Tuesday, May 17, 2011
Book Review: HOTEL ANGELINE: A NOVEL IN 36 VOICES, by various authors
Hotel Angeline: A Novel in 36 Voices, by various authors
Published by Open Road Media, 2011
This review courtesy of NetGalley.com.
My rating: 3.5 out of 5 stars.
The idea behind Hotel Angeline: A Novel in 36 Voices, brainchild of Garth Stein and Jennie Shortridge of Seattle7Writers, is as fascinating as the book promises to be: a cadre of 36 well-known writers gathering in Seattle in October of 2010 to write a complete novel in six days. Before a live audience. Each writer completing one chapter in two hours.
How cool is that?
As an experiment in literary creation, the book accomplishes three very ambitious goals: first, the rendering of a (mostly) cohesive story and, second, proving that the act of creative writing doesn’t always have to be a solitary process carried out in private. The 60,000-word genre-spanning novel is remarkable for its uniqueness and for its display of (raw) talent. The final goal was to raise funds for literary organizations and, indeed, ten thousand dollars was collected to promote literacy.
The story follows fourteen year old Alexis, who inherits the thankless job of running a residential hotel in Seattle when her mother falls ill. It’s an interesting premise and one ripe with potential. One can imagine the storyline veering unexpectedly into any number of tracts. Unfortunately, it does, sometimes a bit jarringly. I’m not sure if the over-the-top feeling is a result of some unconscious need by the authors to infuse everything they think about the story and its characters into their one chapter (something normally spread out over the course of the entire book, or at least with greater restraint), but it felt a bit excessive at times. It was almost like watching the character(s) reinvent and reintroduce themselves over and over again, with the result feeling somewhat…schizophrenic.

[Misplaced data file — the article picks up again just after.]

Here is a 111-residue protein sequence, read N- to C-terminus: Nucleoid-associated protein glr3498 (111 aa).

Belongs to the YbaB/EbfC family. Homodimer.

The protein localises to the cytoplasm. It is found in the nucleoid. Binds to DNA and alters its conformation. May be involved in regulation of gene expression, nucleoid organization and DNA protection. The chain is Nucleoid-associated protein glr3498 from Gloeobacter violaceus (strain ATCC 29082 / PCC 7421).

Having said that, in many places the writing absolutely sings, and it’s in these moments that the beauty of the book—and the skill of the individual writers—shine forth. There were other times, however, when the writing tended to flag or felt self-congratulatory. Not surprising, given the number of voices involved. And so it is remarkable that despite these caveats the story is as cohesive as it is.
This is, however, not to say that the story doesn’t work and that it and the characters don’t engage the reader. They do a fairly decent job of it, though certainly not with the seamlessness one is accustomed to with a single-author book. Some transitions were more disruptive than others, especially those where the entire format changed. Knowing the book’s history does prepare one to expect this. In fact, the transitions become a part of the character of the book, propelling the reader onto the next chapter in expectation of finding something new. Special props go to the organizers and the writers for bringing the story to a satisfying conclusion.
I think it behooves the authors to continue talking up the book’s conception and creation, both as a literary experiment and a literary device, especially for readers interested in more than reading-for-pleasure, readers who are more attuned to style and voice and language. Readers who simply want to completely immerse themselves in a good story will probably find Hotel Angeline a bit like a subway ride, with far too many stops and starts.
This review is also posted on the Amazon product page here.
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